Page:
Are you thinking about working with children (as a teacher, psychologist, pediatrician... you name it)? I've worked for almost 10 years teaching very young learners, and I assure you, there are things they don't teach you about kids at university.

South Park characters in class. One says,

Whether you'd like to make working with children a full-time job, or just open to the possibility of making some extra income, these 5 things you should know about kids will help you make up your mind — and even improve your ability to work with children.

1. It's all about the differences

Children are different. They learn in different ways, and what one likes, the other might despise.

Don't expect children to behave in the same way every day, and above all, don't compare them. Just pay attention to each kid individually and try to connect personally with each of them. A boy looks at a woman. The text reads:

2. Let them be themselves

Children like to be involved in the process of decision-making, and you should let them, as far as possible.

  • Let them choose games/books/any activities you're currently involved in.

  • Allow them to be creative and express themselves through dancing, painting, drawing, or writing without much structure.

Child drawing with chalk on a wooden deck floor.

Read this article to learn more about how to help children make decisions.


Which of the following should you NOT say to a child?

3. Show them you care

Flaticon Icon Children enjoy being the center of your attention, even the shyest ones.

  • Remember their friends' names or favorite TV shows.

  • Ask them about their day/weekend.

  • When working with more than one kid, pay them equal attention and avoid comparing their behavior or work to that of other kids.

  • Praise them and their work. Say things like: "I love what you did here," or "Your idea/painting/story/etc is very interesting, tell me more!"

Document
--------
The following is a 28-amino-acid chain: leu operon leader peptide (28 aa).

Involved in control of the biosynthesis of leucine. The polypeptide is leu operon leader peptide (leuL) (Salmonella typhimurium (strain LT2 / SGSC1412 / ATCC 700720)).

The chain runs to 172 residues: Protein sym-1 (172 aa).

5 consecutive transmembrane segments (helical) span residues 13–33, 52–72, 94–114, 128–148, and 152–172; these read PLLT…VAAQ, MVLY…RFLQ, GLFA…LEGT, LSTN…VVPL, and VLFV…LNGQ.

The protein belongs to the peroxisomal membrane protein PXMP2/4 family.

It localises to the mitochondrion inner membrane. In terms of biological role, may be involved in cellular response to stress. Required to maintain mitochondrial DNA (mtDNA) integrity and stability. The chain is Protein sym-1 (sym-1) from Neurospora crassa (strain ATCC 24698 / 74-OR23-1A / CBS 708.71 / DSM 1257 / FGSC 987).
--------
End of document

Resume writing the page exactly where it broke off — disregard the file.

• Show them love and understanding. Try with phrases like: "I know this is important for you," or "I'm here if you want to tell me more about it."

4. Be patient

At a young age, children are starting to know themselves and their feelings. They need an adult's guidance and help in recognizing strong emotions. Be patient with children, especially during tantrums.

child crying Photo by Marco Aurélio Conde on Unsplash

But...what does being patient mean?

Above all, don't get angry at them, and never yellat them. Try to understand why the child is reacting in a certain way, and accompany them in their emotion.

Try putting yourself at the child's height and making eye contact.

If you're interested in children's emotional development, read this paper from Harvard University.


Mark, age 3, starts having a tantrum. You're not sure why. What are helpful ways to react? Select all that apply:

5. Plan ahead based on children's attention span

Kids have a much shorter attention span than adults. In my time as a kindergarten teacher, I always kept extra resources in my bag, in case they got bored too soon.

Remember other factors may be important, such as if the child has slept or eaten well.

A child playing with a toy clock. Photo by Markus Spiske on Unsplash

What should you expect?

There are different opinions, and as every child is unique, there might be differences. But in general, here's what to expect:

  • 2 years: 4–6 minutes

  • 4 years: 8–12 minutes

  • 6 years: 12–18 minutes

  • 8 years: 16–24 minutes

  • 10 years: 20–30 minutes

Take this information into account when preparing an activity with a child. Don't expect a lot more, and let them surprise you for the best if they engage longer than expected. 🤗

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Flaticon Icon Picture yourself in your prospective role working with children (as teacher, psychologist, doctor, etc.). Think about the following questions.


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